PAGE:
Mars

Red Planet

In they sky, Mars looks reddish or orange. It reminded some ancient people of blood, so they named the planet after their war gods. Mars was the Roman god of war. The red color turned out to be caused by lots of iron oxide in the soil. In other words, Mars is rusty! A layer of fine, rusty dust covers everything. Wind storms can create dust clouds that cover the whole planet for months. The dust in the air gives the sky a tan color.

A Sad Story

Long ago, the magnetic field disappeared as the core of Mars cooled, and it was left unprotected from the solar wind streaming off the sun. The planet's gravity wasn't enough to hold onto the atmosphere when the solar wind particles started plowing into it, and they slowly blew it away. With almost no air to hold it down, all the water evaporated away too. The remaining atmosphere is only one percent as thick as Earth's. The only water that is left is frozen....Or is it? Some pictures from spacecraft seem to show places where liquid water has burst out of the ground and flowed down a slope. Scientists are not sure, but there may be pockets of liquid water underground, which would make possible habitats for micro-organisms.

Life on Mars?

The soil is very acidic, and most of the water disappeared, so it is unlikely that we will find life on Mars. However, there is some evidence that it might exist. A meteorite was found in Antarctica that used to be a chunk of Mars. Scientists discovered that the meterite has microscopic tubes in it that look like fossilized bacteria, and just maybe, that's what they actually are. Also, there is methane being leaked into the atmosphere of Mars every year. That methane could come from undiscovered volcanic vents, or, possibly from life forms. The "Curiosity" rover, which should reach the planet in the summer of 2012, has science experiments on board that may let us figure this out for sure.




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Solar System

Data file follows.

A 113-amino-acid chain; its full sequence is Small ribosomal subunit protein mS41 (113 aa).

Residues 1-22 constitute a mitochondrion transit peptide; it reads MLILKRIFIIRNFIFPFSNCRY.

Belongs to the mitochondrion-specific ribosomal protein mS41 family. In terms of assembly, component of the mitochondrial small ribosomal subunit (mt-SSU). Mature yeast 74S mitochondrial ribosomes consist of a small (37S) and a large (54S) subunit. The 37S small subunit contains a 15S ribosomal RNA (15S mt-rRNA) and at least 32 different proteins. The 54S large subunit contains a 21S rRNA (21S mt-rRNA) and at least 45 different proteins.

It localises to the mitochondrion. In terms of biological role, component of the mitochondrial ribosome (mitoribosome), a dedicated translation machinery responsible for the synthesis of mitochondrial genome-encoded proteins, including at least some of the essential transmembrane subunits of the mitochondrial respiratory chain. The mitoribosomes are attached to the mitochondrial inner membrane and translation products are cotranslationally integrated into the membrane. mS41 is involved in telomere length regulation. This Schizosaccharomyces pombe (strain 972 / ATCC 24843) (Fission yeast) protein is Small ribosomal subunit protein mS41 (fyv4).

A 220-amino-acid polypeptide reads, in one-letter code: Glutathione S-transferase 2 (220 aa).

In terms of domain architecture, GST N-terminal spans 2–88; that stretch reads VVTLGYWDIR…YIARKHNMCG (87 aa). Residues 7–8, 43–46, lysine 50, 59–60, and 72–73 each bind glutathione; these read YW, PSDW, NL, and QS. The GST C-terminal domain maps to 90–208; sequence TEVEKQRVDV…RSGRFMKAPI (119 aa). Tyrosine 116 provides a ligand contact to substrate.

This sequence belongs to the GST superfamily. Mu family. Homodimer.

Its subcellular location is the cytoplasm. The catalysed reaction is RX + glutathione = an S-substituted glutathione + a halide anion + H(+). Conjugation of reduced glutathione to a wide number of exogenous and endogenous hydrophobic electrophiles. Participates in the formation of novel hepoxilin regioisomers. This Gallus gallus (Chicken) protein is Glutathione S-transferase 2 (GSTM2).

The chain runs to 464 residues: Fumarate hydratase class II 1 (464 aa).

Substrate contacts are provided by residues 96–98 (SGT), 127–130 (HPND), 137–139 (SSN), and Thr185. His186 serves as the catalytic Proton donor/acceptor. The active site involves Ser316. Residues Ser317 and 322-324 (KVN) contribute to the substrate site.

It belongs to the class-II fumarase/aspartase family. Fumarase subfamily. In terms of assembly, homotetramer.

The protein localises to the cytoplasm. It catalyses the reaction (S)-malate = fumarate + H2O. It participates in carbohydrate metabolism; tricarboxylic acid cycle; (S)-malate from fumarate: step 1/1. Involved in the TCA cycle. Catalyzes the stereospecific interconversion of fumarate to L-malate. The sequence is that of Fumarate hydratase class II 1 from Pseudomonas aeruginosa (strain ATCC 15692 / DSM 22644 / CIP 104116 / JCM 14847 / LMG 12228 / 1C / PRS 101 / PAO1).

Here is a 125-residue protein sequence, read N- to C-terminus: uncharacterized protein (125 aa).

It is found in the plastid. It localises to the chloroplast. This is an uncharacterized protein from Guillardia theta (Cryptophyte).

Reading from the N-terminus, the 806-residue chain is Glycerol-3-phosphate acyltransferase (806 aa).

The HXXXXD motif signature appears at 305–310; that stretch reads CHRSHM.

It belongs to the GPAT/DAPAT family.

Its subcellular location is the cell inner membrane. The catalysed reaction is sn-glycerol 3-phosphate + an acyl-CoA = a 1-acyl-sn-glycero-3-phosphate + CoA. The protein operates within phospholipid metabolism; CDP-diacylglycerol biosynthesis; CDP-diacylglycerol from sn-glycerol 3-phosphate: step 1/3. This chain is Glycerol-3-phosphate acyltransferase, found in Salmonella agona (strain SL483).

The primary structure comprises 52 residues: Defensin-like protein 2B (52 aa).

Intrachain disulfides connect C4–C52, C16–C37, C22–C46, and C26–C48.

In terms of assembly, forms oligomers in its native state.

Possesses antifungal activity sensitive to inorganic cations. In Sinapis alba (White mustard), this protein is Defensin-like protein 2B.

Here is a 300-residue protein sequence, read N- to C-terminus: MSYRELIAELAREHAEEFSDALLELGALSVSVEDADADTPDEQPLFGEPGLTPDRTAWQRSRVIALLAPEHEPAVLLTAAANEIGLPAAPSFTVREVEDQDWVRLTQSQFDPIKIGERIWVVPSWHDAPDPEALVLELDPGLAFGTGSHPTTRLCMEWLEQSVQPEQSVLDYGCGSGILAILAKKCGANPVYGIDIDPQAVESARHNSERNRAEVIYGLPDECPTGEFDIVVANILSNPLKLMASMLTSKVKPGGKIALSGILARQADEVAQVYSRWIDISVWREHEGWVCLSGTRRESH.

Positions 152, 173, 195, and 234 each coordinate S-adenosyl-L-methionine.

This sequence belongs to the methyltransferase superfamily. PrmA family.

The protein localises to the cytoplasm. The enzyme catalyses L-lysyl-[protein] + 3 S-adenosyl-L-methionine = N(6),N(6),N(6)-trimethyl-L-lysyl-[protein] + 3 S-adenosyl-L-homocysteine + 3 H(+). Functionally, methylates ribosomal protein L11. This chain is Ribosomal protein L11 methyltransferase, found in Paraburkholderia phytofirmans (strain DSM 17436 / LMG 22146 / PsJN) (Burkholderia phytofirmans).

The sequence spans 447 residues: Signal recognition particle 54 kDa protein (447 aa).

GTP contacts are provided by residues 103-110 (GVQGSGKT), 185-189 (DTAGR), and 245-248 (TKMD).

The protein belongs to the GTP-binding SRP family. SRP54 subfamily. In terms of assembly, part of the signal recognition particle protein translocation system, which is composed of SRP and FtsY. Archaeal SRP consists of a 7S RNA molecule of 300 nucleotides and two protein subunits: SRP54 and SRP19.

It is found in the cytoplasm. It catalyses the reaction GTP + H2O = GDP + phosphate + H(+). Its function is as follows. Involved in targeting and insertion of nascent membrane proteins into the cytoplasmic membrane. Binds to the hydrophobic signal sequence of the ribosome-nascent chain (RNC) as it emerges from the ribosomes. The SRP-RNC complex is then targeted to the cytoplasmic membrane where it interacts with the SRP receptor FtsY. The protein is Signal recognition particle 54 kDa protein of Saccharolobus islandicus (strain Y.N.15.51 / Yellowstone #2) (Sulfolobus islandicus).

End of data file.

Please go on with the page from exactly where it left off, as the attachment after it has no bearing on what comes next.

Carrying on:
Dust and Clouds
Dust and Clouds
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Credit: NASA/JPL/Arizona State University
Map
Map
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Credit: NASA/JPL/National Geographic Society
Olympus Mons
Olympus Mons
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Credit: NASA<br>Image Processing: Jody Swann/Tammy Becker/Alfred McEwen
Frosted Plains
Frosted Plains
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North Pole
North Pole
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Valles Marineris
Valles Marineris
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Hebes Chasma
Hebes Chasma
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Credit: ESA/DLR/FU Berlin (G. Neukum)
Sunset
Sunset
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Avalanche
Avalanche
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Victoria Crater
Victoria Crater
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Columbia Hills
Columbia Hills
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Phobos
Phobos
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Credit: NASA/JPL/University of Arizona
Face
Face
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Through a Telescope
Through a Telescope
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